In the weeks and months that followed, the company checked the axles of all the ICE trains in its fleet and was forced to replace many of them. The problem, it was found, came from using the wrong material in the construction of the axles -- it was mere luck that the Cologne train was travelling at a snail's pace when the break occurred. Trains now have to be inspected much more often than before in order to spot hairline fractures in the axles as early as possible.
But it's not just high-speed trains that have created headaches for Deutsche Bahn. The company also operates Berlin's commuter rail system, which was struck last year by months of chaos after it was revealed that safety checks on the trains had been appallingly lax. After an S-Bahn derailed in May 2009, the German Federal Railway Office ordered the Berlin S-Bahn to undertake a detailed check of all its trains -- and several potentially serious problems were found with the trains' brake systems. The result was months of cancellations, delays and commuter frustration.
Winter has likewise been unkind to Deutsche Bahn. As soon as the mercury drops below freezing, train delays and cancellations spike upwards. Last winter, snow caused several electrical shorts on the tracks, partially as a result of poor maintenance, it was found. Last winter, almost a third of all ICE trains were late due to problems created by extreme weather.
Kay Mitusch, from the Institute for Technology in Karlsruhe, posits that Deutsche Bahn can simply no longer keep up with all of the maintenance needs of its fleet. "Once the axle problems became known and technical inspections were increased, maintenance workers could hardly keep up." The result, he said, is increased pressure to get trains back on the tracks as fast as possible. Citing conversations he has had with Deutsche Bahn technicians, he said "maintenance work on equipment that is not directly related to safety is often deferred in order to put the train back into service." Deutsche Bahn has denied such accusations.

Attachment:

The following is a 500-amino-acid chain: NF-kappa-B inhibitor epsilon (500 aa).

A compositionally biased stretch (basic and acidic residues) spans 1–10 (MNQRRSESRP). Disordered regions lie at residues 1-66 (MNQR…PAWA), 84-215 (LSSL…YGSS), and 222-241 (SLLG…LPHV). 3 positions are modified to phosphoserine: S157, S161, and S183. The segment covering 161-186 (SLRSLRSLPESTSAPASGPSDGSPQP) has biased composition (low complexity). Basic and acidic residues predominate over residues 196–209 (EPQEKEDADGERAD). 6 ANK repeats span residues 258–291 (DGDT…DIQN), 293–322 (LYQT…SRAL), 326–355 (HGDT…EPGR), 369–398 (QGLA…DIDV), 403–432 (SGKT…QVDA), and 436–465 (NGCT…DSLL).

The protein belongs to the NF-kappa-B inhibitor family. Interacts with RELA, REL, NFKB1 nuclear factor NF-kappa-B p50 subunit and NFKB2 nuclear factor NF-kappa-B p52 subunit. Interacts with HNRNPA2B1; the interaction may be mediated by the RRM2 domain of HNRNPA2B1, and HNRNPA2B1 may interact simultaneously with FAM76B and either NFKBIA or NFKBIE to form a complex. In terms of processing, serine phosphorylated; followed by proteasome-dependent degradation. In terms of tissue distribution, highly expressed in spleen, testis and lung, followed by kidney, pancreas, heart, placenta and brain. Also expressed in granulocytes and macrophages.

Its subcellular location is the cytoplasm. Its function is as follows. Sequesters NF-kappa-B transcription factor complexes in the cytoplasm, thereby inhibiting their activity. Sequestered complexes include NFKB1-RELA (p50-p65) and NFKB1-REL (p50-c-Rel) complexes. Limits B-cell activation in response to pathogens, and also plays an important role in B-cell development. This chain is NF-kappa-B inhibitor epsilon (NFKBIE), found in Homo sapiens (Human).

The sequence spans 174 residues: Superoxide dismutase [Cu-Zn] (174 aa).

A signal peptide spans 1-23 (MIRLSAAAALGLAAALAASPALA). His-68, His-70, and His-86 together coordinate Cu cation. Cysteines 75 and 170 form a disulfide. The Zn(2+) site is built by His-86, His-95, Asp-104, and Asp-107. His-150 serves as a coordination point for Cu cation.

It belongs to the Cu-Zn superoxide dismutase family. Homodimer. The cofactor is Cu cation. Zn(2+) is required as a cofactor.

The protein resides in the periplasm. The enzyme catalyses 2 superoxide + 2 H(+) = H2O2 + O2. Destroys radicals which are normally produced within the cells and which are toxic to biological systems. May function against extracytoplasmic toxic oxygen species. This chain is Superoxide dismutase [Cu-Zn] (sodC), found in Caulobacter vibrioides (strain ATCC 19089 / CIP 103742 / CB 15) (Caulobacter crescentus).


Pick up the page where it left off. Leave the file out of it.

'Long Known about the Problem'
Others worry that German rail has gone too far in efforts to save money ahead of a planned initial public stock offering. The IPO was originally to have taken place in 2008, but it was cancelled due to the financial crisis. Still, Deutsche Bahn remains committed to going public and slimming down has long been part of the strategy to make itself as attractive as possible to potential investors.
"The bitter results of the savings measures undertaken by Deutsche Bahn in recent years ahead of a planned public offering can now be seen," Winfried Hermann, spokesman on transportation issues for the opposition Green party, told German public television station ARD on Monday. "Insiders have long known that (some ICE trains) have developed technical defects, that money has been saved on maintenance and that some repairs have been delayed for reasons of cost."
"Train conductors have long known about the defects," Engel said on Monday. "On Saturday evening, one conductor in Berlin was genuinely pleased that only a single carriage in the train had a defective air conditioner and that there was enough room to reseat passengers elsewhere." It would seem, Engel said, that Deutsche Bahn intended to address the problem "all in one go."
German rail has demurred. All trains are checked each morning before they head out, the company insists. Air conditioning systems included.
With reporting by Michael Kröger and Anne Seith